The war in Ukraine continues for its 293rd day. The Russian forces on the ground are adjusting the Kremlin’s objectives of securing the Donbas while the Ukrainian military is waiting for the ground to freeze before continuing on with its counter-offensive.
Right now, it’s a race between the Ukrainian repair crews that are working to reestablish power and the Russian missile arsenal that is depleting fast.
The Russian Casualties: Update in Ukraine War
Overall, the Ukrainian Ministry of Defense claimed that as of Tuesday, Ukrainian forces have killed approximately 95,260 Russian troops (and wounded approximately twice to thrice that number), destroyed 281 fighter, attack, bomber, and transport jets, 264 attack and transport helicopters, 2,966 tanks, 1,931 artillery pieces, 5,930 armored personnel carriers and infantry fighting vehicles, 404 Multiple Launch Rocket Systems (MLRS), 16 boats and cutters, 4,549 vehicles and fuel tanks, 211 anti-aircraft batteries, 1,617 tactical unmanned aerial systems, 169 special equipment platforms, such as bridging vehicles, and four mobile Iskander ballistic missile systems, and 592 cruise missiles shot down by the Ukrainian air defenses.
The Russian Objective
Last week, the Russian leadership gave some insight into Moscow’s objectives in Ukraine.
Russian President Vladimir Putin and Kremlin spokesperson Dmitry Peskov stated that the Russian military’s main objective is the “protection” of the people of the Donbas.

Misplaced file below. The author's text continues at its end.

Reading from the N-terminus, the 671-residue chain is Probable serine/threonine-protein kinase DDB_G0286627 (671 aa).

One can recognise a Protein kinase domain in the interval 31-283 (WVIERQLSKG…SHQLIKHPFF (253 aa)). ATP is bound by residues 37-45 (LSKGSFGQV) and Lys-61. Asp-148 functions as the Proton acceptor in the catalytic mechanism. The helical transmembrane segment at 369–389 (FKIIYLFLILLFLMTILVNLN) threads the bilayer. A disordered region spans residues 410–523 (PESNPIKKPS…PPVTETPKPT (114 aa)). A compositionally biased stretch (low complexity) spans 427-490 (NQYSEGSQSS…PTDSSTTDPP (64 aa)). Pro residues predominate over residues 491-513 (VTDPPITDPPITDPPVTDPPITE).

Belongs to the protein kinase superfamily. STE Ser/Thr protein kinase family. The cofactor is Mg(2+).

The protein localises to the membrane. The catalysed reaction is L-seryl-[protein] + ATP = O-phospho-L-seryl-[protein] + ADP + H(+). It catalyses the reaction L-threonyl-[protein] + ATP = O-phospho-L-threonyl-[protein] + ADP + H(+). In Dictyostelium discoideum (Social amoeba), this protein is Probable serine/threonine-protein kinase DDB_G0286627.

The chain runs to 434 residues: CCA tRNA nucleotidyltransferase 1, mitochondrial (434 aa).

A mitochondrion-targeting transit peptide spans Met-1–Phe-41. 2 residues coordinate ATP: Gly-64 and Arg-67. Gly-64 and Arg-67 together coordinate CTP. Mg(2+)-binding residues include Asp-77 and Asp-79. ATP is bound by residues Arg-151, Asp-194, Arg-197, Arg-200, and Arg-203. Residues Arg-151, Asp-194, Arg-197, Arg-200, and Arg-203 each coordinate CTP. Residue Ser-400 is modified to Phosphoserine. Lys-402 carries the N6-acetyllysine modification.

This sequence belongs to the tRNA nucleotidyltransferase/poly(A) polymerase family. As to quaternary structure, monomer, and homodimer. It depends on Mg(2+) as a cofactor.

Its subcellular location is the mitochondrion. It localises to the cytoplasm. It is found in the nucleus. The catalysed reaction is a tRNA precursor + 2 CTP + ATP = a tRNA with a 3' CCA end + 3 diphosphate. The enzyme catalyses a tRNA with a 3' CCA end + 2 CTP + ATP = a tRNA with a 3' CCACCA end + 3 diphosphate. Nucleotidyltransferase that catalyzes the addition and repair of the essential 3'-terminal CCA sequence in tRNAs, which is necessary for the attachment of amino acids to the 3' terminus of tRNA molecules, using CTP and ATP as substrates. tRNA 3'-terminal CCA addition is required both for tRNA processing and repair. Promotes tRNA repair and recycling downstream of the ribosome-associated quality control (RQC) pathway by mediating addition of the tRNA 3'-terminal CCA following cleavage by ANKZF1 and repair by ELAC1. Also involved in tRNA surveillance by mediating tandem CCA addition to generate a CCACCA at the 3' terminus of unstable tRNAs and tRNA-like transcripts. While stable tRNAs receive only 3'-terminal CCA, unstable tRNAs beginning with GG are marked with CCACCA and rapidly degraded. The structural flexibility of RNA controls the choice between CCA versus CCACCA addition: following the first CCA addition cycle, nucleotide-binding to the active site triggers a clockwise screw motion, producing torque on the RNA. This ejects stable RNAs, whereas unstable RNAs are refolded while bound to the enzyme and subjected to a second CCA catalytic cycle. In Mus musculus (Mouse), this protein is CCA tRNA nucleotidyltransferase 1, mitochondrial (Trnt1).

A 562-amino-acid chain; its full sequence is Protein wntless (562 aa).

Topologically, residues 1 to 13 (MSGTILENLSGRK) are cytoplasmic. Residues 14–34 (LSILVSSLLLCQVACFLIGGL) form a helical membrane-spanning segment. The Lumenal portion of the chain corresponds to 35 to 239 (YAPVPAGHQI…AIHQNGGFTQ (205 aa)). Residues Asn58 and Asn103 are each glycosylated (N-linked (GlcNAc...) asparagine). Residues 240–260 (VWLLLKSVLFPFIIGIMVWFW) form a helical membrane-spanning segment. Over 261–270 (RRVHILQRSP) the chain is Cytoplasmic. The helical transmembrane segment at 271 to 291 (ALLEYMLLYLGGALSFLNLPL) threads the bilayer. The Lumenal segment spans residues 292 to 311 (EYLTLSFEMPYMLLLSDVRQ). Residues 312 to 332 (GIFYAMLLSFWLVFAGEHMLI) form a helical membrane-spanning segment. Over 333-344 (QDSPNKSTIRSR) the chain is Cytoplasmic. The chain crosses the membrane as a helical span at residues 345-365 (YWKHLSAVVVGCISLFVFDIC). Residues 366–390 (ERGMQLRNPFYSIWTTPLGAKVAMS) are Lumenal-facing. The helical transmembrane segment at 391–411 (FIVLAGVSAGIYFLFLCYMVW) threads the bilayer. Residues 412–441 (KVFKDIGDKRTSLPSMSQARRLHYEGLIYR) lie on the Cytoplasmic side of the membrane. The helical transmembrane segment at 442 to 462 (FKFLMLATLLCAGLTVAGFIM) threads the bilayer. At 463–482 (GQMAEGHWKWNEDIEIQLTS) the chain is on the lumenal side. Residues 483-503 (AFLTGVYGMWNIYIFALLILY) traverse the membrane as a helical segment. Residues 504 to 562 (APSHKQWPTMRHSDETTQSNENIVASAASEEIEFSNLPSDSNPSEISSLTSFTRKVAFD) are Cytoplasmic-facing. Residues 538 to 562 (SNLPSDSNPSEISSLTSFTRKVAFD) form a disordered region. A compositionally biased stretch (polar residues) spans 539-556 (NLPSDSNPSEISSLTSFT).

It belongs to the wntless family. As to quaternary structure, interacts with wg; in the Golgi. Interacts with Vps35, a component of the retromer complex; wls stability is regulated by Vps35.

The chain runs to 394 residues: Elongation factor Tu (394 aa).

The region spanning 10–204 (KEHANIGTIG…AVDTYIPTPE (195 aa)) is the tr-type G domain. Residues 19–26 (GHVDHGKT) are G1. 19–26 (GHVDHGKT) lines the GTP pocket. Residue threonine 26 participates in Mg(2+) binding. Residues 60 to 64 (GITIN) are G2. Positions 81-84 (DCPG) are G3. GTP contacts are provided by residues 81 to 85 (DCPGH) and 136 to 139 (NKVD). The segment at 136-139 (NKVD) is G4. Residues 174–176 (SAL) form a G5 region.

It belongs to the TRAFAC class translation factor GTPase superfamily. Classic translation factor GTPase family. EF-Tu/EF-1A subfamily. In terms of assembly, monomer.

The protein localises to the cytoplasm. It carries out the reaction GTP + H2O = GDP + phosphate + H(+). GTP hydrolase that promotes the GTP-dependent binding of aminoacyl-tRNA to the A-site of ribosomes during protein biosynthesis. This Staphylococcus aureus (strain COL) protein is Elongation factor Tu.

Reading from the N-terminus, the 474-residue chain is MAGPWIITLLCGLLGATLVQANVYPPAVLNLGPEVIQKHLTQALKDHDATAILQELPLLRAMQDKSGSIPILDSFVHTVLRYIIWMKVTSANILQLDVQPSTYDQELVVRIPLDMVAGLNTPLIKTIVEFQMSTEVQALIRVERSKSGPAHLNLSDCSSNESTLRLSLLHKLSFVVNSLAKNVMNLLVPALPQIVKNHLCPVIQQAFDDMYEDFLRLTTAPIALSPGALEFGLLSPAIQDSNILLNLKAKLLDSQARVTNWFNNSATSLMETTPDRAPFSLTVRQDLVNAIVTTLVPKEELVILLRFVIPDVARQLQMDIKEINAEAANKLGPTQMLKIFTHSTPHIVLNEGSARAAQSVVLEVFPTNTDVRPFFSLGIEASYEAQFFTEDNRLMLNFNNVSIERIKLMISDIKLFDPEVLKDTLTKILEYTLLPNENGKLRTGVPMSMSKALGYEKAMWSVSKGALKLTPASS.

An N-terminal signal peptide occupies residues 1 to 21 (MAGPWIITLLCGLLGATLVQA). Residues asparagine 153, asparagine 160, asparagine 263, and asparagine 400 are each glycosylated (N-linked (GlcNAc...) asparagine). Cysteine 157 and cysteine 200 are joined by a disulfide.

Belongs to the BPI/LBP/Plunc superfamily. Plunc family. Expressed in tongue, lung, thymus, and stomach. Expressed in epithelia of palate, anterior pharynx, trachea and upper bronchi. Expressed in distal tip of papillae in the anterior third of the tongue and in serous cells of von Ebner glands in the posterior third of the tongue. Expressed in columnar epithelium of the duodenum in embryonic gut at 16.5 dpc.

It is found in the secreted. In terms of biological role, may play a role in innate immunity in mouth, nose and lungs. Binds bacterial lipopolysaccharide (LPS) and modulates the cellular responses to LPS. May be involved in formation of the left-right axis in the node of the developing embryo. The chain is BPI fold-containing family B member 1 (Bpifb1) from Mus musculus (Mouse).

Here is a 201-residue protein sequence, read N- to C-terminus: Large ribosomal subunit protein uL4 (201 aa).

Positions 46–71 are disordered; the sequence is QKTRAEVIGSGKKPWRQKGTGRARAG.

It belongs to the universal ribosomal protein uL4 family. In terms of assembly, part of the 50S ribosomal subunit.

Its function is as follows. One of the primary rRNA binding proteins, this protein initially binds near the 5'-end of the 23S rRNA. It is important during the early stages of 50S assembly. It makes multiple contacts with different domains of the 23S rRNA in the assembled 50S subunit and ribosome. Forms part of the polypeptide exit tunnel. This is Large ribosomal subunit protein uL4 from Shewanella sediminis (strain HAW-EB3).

Of course, the Russian leadership assumes that all the people of the Donbas, which is comprised of the Luhansk and Donetsk provinces, require protection. To be sure, there is a pro-Russian minority that seeks to secede from Ukraine and join Russia. But the vast majority of Ukrainians in the Donbas want to remain with Kyiv.
The British Military Intelligence assessed that Moscow’s minimal objectives on the ground haven’t really changed since the invasion began on February 24.
“Russia is likely still aiming to extend control over all of Donetsk, Luhansk, Zaporizhzhia, and Kherson Oblasts. Russian military planners likely still aim to prioritise advancing deeper into Donetsk Oblast,” the British Military Intelligence assessed in a recent estimate of the war.
Peskov acknowledged that there is still much work to be done, indirectly admitting the shortcomings of the Russian military on the ground.
“However, Russia’s strategy is currently unlikely to achieve its objectives: it is highly unlikely that the Russian military is currently able to generate an effective striking force capable of retaking these areas. Russian ground forces are unlikely to make operationally significant advances within the next several months,” the British Military Intelligence added.
Since April, when the Russian forces started withdrawing from the area around Kyiv after failing to capture the Ukrainian capital at the start of the war, the Ukrainian military has liberated more than half of the maximum amount of territory the Russian forces captured since the start of the invasion.
Right now, the Russian forces control about 18 percent of Ukraine, including the Crimean peninsula and the pro-Russian portions of the Luhansk and Donetsk provinces in the Donbas.
Expert Biography: A 19FortyFive Defense and National Security Columnist, Stavros Atlamazoglou is a seasoned defense journalist specializing in special operations, a Hellenic Army veteran (national service with the 575th Marine Battalion and Army HQ), and a Johns Hopkins University graduate. His work has been featured in Business Insider, Sandboxx, and SOFREP.